The following excerpt, written by Adolph Bandelier, describes his sojourn at what is now Tonto National Monument.
May 24, 1883- Left at 8 a.m. on horseback, for the cave dwellings.
The caves are visible at a great distance. We entered a deep canyon where a spring rises. The canyon is narrow; it has no bottom, only a dry arroyo, which is the outlet of the spring. This arroyo is shrouded in verdure, mesquite, thorns of all kinds, large cottonwoods, and walnuts. It is a perfect thicket, and difficult to get through. The slopes rising to the canyon are covered with boulders, and unfit for cultivation.
We first visited the lower cave. The slope is exceedingly steep, difficult, on account of the cactus and of the crumbling, slippery, shale cropping out. The height is almost vertical at places. The entire height of the cave is 68 of my heights, or 109 meters, equal to 363 feet. The cave is large, and the eastern declivity [it faces east] is often vertical. The height of the cave is about 20 to 25 feet. Into it the house has been built. It is a perfect house, but small. The walls are of large stones, broken in suit, and laid in clay mixed with gravel, which gives it the appearance of concrete. The proportion of stone to concrete is about equal. I found many metates, three of which were perfect. The manos are small, so as to work in the groove. Many of the roofs are perfect. They are of vigas, above them are either splinters or round ticks of ocotillo, above it reeds, and then two-and-a-half inches of mud. The floors, as far as visible, are black. There is some pottery about, handsomely painted, similar to that of the "cerros" on the Rio Puerco, only much smaller.
I found an old sandal, much fragmentary basketwork, rope, twine, and many corncobs. They are of the small variety, and I found one small piece of obsidian. No red-and-black pottery, but some faintly corrugated ware. The majority of the pottery, is dark red and very thick. The position of the pueblo is admirable for security and observation, but I cannot find any tillable lands short of two miles away. As to the timber, it is cedar as to the small cross piece, heavy pine in regard to the central posts, and one of them is hack off even. Others are slightly bifurcated.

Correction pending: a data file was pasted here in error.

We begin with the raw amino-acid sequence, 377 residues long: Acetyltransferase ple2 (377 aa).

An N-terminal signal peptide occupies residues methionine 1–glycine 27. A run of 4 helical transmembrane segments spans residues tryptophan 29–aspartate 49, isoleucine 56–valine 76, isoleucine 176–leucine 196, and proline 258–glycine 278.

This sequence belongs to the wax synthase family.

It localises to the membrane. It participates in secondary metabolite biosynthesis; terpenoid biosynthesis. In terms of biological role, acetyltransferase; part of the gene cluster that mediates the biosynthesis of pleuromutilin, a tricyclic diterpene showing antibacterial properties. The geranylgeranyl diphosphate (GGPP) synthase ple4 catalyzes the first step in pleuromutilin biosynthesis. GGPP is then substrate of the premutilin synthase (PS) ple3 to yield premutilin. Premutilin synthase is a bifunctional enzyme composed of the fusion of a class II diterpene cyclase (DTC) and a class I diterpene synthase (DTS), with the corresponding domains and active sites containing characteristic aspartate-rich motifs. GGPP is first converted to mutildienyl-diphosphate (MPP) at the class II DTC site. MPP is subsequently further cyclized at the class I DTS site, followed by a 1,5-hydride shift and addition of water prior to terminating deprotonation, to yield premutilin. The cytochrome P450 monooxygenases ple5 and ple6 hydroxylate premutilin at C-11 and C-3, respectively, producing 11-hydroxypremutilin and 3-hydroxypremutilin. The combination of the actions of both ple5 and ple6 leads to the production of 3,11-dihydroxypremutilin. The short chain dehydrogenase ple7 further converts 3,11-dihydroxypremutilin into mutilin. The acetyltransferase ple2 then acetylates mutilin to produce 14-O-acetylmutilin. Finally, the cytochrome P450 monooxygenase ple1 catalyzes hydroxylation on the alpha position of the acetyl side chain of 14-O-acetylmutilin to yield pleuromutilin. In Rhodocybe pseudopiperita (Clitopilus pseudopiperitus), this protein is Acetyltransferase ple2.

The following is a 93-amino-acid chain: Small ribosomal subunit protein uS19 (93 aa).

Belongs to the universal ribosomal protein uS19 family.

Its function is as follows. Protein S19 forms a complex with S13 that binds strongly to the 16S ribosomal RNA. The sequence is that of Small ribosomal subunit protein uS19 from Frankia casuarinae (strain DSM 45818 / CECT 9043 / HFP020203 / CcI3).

We then led the horses up to the spring, about a half-mile farther up the canyon, south, and to the foot of the second cave, which is about 400 feet high and steeper than the other. The slope is disintegrated shale, and hardly any cactus or shrubbery. Directly east of it is a very high mountain, with a big cave visible in it. The ruin is larger, but has not such an extensive view, owing to the mountains in front. Both ruins are burnt out. This was done by the Apaches who used to celebrate their dances in the ruins. So Mrs. McIntosh tells me. This ruin is mostly two stories tall. The walls are of the same thickness, 0.30 [meter] on an average. The material is the same. In both cases, the stones are well-broken, but not hewn.
In the first ruin I found some arrow shafts made of canes, but not a single arrowhead. [It was very hot.] The lintels of the doors are of wood, several sticks laid across, some of the doors open to the front, but there are little square or quadrilateral holes. The roof is overhanging, or rather projecting, so that unless there is a driving wind from the east, which is said to occur very seldom, rain cannot affect the interior of the cave. Therefore, it is so well-protected and preserved. It is evident, from the manner of construction, that the buildings was accommodated to the sinuosities of the ground. On the stories there were high parapets, and some of the rear rooms were open. There is also an inequality in the height of the various parts. I forgot to take the sections of the larger ruin, but it is so similar to the small one, that it will hardly make any difference at all. From the large ruin, rocks have wasted away, leaving the ascent possible from the north side only.
We left the cave at 3 p.m. and rode back.
References:Lange,C.H. & Riley, C.L. (1970). The Southwestern Journals of Adolph Bandelier 1883-1884. Albuquerque: The University of New Mexico Press.
Last updated: October 11, 2020